Historians tell us the genesis of food service dates back to ancient times.Street vendors and public cooks (caterers) were readily available in Ancient Rome.

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The restaurant, as we know it today, is said to have been a byproduct of the French Revolution.

Modern food service is a product of the Industrial Revolution.

Advances in technology made possible mass production of foodstuffs, quick distribution of goods, safer storage facilities, and more efficient cooking appliances.

Advances in transportation (most notably trains, automobiles, trucks) also created a huge demand for public dining venues.

Religious orders and royal households were among the earliest practitioners of quantity food production...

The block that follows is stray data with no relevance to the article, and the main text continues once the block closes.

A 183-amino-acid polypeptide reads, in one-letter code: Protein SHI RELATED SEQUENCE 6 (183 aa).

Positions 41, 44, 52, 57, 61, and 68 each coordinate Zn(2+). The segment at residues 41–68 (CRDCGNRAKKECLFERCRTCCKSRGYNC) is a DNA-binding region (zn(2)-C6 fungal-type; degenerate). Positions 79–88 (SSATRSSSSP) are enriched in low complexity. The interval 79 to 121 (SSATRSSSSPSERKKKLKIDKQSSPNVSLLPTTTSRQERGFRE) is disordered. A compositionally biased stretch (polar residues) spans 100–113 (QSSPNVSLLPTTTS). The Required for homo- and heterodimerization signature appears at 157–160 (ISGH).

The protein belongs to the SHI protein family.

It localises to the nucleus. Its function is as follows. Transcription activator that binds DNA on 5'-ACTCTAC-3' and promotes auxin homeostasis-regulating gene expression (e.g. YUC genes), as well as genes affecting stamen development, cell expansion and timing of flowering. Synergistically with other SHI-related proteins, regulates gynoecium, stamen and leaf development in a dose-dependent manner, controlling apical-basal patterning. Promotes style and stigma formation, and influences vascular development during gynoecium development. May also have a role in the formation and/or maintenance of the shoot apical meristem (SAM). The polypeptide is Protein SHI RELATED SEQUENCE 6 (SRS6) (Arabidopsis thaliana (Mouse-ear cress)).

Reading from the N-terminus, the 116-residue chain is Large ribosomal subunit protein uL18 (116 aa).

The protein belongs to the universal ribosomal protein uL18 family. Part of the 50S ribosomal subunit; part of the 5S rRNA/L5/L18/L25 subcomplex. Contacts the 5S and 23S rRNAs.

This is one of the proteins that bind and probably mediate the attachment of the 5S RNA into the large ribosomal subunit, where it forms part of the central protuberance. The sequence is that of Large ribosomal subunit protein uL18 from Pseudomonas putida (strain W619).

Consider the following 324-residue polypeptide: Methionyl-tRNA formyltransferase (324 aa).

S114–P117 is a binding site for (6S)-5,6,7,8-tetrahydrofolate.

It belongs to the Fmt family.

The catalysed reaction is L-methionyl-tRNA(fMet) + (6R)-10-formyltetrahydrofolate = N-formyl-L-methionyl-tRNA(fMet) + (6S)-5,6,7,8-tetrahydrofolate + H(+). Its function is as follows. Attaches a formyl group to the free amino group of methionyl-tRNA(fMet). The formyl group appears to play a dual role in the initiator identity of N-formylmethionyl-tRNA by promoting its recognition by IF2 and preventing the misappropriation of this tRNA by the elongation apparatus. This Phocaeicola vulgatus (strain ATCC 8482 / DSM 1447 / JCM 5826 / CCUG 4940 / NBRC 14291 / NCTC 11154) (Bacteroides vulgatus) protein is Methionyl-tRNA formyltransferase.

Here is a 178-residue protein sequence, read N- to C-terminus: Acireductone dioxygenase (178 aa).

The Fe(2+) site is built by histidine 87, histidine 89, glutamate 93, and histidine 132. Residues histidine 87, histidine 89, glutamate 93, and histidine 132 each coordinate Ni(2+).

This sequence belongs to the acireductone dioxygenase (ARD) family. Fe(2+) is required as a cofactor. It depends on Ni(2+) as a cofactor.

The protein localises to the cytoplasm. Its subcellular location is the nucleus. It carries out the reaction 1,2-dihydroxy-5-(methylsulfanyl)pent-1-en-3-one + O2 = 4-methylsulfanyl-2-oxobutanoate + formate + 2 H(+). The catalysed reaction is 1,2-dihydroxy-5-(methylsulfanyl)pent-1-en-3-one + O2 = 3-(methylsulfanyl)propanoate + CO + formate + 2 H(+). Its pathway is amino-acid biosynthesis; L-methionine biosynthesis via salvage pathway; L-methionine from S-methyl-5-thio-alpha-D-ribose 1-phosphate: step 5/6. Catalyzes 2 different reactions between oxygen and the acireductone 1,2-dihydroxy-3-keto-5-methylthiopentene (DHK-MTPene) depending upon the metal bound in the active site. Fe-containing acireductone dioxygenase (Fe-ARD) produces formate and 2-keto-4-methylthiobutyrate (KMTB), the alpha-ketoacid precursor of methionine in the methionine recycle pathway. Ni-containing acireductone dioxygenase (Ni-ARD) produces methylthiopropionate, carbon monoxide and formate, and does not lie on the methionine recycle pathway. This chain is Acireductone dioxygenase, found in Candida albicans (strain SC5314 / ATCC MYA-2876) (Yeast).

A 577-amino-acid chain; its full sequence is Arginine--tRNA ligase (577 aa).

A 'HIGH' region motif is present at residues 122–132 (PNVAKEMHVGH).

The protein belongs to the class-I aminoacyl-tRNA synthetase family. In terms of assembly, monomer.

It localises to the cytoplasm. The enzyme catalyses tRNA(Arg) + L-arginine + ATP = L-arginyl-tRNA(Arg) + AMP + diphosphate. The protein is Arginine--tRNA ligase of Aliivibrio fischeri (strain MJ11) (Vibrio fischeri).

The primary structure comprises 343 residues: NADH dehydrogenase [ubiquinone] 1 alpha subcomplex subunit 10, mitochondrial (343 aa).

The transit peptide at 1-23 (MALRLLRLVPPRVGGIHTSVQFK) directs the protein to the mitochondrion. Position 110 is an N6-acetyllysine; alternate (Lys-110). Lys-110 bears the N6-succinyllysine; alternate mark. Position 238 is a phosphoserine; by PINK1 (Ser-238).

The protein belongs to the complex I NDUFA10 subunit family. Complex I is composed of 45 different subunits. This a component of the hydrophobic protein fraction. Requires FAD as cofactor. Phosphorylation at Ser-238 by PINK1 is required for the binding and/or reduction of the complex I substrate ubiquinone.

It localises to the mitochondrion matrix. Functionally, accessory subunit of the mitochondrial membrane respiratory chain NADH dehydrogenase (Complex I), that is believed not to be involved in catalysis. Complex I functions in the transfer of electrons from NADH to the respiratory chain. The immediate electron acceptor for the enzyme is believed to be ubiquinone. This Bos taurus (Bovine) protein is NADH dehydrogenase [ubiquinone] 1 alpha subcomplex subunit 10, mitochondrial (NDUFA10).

Records show that the food preparation carried out by the abbey brethren reached a much higher standard than food served in the inns at that time...The royal household, with its hundreds of retainers, and the households of nobles, often numbering as many as 150 to 250 persons, also necessitated an efficient foodservice...Another thought to ponder: how military foodservice impacted civilian industry."Foodservice organizations in operation in the United States today have become an accepted way of life, and we tend to regard them as relatively recent innovations.However, they have their roots in the habits and customs that characterize our civilization and predate the Middle Ages.Certain phases of foodservice operations reach a well-organized from as early as feudal times...